Establishing a Research Problem
Prior to reading the chapters titled Developing and Framing Meaningful Problems (Lapsley), Reviewing Literature and Formulating Problems (Kelley), The Challenge of Framing a Problem: What is Your Burning Question? (Harter), and Using Historical Methods to Explore Educational Questions (Gasman), I felt like I had a solid understanding of how to formulate a research question based on prior experience and learning. I have been corrected in my blind assumption of comprehension in this area.
Establishing My Own Research Problem
Establishing my own research problem has been, in effect, a combination of prior reading, current experiences, and hope for the future of education. I tend to read about topics in areas where either my students, or myself, need assistance. Sometimes this is about new strategies to use for students who are advanced or struggling. Sometimes I read about previous work done in an area. In a way, I complete preliminary research and literature reviews in a less defined and more casual fashion. I read about these topics based on my own experience in the classroom with my students. I am constantly asking myself, “What works?” and “What does not work?” and “How can I improve?” Reflecting like this daily allows me to open doors of opportunity. Reflecting allows me to hope that there is something better. If I can find nothing better in my own research of existing literature, it is time to get into action research and create effective strategies for my students.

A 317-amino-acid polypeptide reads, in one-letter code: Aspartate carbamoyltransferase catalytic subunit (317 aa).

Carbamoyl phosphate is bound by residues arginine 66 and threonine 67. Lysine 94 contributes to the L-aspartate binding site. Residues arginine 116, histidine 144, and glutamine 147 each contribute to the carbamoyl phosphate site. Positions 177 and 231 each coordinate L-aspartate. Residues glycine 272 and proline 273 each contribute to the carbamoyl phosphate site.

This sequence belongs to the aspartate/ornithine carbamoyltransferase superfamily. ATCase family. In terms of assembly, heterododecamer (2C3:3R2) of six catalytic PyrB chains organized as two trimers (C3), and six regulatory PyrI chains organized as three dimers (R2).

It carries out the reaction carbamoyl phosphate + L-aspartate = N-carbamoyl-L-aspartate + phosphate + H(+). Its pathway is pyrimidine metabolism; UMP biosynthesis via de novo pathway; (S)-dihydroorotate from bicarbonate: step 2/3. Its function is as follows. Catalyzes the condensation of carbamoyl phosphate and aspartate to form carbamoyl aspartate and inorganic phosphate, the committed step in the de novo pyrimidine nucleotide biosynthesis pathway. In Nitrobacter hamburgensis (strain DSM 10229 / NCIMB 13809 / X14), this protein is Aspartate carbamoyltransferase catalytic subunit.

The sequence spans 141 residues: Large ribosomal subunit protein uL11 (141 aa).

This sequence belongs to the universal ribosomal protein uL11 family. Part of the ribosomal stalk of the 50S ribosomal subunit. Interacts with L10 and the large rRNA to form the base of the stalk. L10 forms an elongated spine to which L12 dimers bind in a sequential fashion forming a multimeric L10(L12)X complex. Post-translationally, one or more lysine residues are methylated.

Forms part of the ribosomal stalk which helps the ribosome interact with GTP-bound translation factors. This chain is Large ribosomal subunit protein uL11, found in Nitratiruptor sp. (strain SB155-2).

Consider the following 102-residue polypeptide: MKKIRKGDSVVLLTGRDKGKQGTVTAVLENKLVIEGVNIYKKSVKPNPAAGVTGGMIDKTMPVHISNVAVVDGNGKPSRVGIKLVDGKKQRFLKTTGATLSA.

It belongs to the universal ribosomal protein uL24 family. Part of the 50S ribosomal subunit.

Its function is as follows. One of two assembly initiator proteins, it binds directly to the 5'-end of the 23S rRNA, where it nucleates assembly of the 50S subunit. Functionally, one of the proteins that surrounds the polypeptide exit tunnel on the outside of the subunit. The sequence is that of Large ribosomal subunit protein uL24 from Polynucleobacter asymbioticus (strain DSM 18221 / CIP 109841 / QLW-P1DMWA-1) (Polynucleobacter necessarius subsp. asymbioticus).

With this, I know that I need to remain flexible. Every opportunity to read studies and discussions in my areas of interest allows me to open new doors within my own research. As of this moment, my research question is evolving. It will continue to do so until it has been answered or morphs into a series of sub-questions.
Due to my research on the process of research itself, I have discovered that my weak point is in that of the literature review. I discounted this portion of research as a “necessary evil” in order to find justification in what I wanted to research. Come to find out, the literature review can be instrumental in framing a problem in which we question and discover solutions to current problems (Conrad, Serlin, 2011, p. 83).
Even reading further research on using literature reviews to construct, frame, or otherwise, build a research question leaves me unsatisfied. So many articles leave a bland taste regarding formulas and specific algorithms for creating the appropriate literature review. Most have simply stated that a literature review is only critical analysis and summary of previous research; but it could be so much more useful than just that.
I also learned a great deal from examining the impact of historical contexts in research. I have always known that research can impact the present and future, as history is the foundation in which everything is built. However, I rarely considered historical analysis an act of research itself. I was too focused on fresh and innovative ideas to contemplate connecting history to today and the future in order to frame research questions (Conrad, Serlin, 2011, p. 401).